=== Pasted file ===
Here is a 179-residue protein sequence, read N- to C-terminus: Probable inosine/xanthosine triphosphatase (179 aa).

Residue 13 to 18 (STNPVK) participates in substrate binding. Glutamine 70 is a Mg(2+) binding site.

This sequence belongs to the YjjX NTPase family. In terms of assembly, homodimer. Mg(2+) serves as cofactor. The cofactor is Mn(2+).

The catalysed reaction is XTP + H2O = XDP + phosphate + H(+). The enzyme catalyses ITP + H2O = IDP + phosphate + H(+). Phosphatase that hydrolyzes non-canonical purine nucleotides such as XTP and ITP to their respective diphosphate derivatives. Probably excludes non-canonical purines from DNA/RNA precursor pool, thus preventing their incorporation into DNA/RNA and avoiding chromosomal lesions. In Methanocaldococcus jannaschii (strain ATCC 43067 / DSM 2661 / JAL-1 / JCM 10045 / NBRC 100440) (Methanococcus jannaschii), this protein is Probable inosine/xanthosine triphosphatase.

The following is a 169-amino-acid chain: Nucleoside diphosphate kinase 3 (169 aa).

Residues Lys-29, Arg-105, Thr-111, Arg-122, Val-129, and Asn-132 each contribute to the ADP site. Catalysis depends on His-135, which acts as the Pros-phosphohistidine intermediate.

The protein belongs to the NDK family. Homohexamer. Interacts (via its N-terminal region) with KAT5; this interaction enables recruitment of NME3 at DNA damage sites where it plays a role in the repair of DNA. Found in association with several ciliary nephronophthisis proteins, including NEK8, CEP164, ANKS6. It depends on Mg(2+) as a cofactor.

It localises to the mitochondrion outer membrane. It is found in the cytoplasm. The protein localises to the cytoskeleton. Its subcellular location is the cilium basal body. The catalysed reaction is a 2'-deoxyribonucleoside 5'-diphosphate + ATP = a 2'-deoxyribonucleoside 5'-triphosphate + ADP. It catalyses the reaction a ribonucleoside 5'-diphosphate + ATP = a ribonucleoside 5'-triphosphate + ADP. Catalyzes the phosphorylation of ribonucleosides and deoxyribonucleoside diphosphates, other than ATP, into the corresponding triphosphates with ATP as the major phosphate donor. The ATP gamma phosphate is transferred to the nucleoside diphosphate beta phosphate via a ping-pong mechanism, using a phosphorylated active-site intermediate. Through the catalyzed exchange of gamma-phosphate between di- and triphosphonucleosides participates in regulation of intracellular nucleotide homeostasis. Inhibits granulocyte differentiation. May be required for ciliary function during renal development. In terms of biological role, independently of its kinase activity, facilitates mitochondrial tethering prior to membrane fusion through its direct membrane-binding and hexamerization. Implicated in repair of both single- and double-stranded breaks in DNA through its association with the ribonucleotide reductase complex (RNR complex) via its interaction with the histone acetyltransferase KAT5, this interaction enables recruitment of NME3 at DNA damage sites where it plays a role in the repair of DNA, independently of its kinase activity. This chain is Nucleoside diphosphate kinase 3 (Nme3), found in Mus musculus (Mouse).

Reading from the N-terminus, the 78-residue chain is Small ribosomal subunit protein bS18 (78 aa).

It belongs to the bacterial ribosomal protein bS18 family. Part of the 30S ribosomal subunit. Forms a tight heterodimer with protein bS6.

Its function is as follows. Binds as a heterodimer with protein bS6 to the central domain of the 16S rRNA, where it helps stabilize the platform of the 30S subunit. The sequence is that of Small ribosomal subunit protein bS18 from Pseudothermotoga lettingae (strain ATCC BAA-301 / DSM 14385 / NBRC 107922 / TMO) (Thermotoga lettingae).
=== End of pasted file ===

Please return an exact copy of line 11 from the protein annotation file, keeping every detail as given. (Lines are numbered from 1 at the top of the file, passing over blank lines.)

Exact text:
Its function is as follows. Binds as a heterodimer with protein bS6 to the central domain of the 16S rRNA, where it helps stabilize the platform of the 30S subunit. The sequence is that of Small ribosomal subunit protein bS18 from Pseudothermotoga lettingae (strain ATCC BAA-301 / DSM 14385 / NBRC 107922 / TMO) (Thermotoga lettingae).